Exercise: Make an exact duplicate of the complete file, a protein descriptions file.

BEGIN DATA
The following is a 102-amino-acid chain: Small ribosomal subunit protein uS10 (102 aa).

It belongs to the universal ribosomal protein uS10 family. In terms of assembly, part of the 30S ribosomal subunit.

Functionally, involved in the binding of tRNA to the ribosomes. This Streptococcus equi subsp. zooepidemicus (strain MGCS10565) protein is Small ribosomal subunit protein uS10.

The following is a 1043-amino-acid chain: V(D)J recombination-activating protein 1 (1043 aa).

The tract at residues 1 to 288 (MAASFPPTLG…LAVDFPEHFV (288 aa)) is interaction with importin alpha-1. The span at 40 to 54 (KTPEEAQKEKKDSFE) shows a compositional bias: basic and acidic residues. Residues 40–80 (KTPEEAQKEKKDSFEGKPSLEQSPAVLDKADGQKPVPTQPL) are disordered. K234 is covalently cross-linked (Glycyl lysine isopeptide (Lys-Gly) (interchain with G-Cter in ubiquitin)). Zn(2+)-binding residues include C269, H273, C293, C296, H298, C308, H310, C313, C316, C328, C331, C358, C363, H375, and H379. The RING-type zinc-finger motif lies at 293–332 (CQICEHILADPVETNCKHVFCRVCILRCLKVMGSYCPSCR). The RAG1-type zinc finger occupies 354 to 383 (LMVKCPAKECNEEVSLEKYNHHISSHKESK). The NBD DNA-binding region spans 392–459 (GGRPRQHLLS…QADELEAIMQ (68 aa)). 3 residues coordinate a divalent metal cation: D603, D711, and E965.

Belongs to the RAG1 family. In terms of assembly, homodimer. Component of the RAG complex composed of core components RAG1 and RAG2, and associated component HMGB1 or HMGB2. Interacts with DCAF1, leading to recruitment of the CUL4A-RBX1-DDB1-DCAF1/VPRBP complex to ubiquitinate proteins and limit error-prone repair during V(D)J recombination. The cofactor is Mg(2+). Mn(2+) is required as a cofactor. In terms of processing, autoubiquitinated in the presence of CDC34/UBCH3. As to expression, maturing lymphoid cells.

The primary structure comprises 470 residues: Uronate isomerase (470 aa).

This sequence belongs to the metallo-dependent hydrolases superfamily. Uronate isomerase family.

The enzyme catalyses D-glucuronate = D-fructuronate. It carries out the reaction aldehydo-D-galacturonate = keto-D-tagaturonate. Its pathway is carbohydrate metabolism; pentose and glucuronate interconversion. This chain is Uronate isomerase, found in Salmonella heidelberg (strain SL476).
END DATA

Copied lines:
The following is a 102-amino-acid chain: Small ribosomal subunit protein uS10 (102 aa).

It belongs to the universal ribosomal protein uS10 family. In terms of assembly, part of the 30S ribosomal subunit.

Functionally, involved in the binding of tRNA to the ribosomes. This Streptococcus equi subsp. zooepidemicus (strain MGCS10565) protein is Small ribosomal subunit protein uS10.

The following is a 1043-amino-acid chain: V(D)J recombination-activating protein 1 (1043 aa).

The tract at residues 1 to 288 (MAASFPPTLG…LAVDFPEHFV (288 aa)) is interaction with importin alpha-1. The span at 40 to 54 (KTPEEAQKEKKDSFE) shows a compositional bias: basic and acidic residues. Residues 40–80 (KTPEEAQKEKKDSFEGKPSLEQSPAVLDKADGQKPVPTQPL) are disordered. K234 is covalently cross-linked (Glycyl lysine isopeptide (Lys-Gly) (interchain with G-Cter in ubiquitin)). Zn(2+)-binding residues include C269, H273, C293, C296, H298, C308, H310, C313, C316, C328, C331, C358, C363, H375, and H379. The RING-type zinc-finger motif lies at 293–332 (CQICEHILADPVETNCKHVFCRVCILRCLKVMGSYCPSCR). The RAG1-type zinc finger occupies 354 to 383 (LMVKCPAKECNEEVSLEKYNHHISSHKESK). The NBD DNA-binding region spans 392–459 (GGRPRQHLLS…QADELEAIMQ (68 aa)). 3 residues coordinate a divalent metal cation: D603, D711, and E965.

Belongs to the RAG1 family. In terms of assembly, homodimer. Component of the RAG complex composed of core components RAG1 and RAG2, and associated component HMGB1 or HMGB2. Interacts with DCAF1, leading to recruitment of the CUL4A-RBX1-DDB1-DCAF1/VPRBP complex to ubiquitinate proteins and limit error-prone repair during V(D)J recombination. The cofactor is Mg(2+). Mn(2+) is required as a cofactor. In terms of processing, autoubiquitinated in the presence of CDC34/UBCH3. As to expression, maturing lymphoid cells.

The primary structure comprises 470 residues: Uronate isomerase (470 aa).

This sequence belongs to the metallo-dependent hydrolases superfamily. Uronate isomerase family.

The enzyme catalyses D-glucuronate = D-fructuronate. It carries out the reaction aldehydo-D-galacturonate = keto-D-tagaturonate. Its pathway is carbohydrate metabolism; pentose and glucuronate interconversion. This chain is Uronate isomerase, found in Salmonella heidelberg (strain SL476).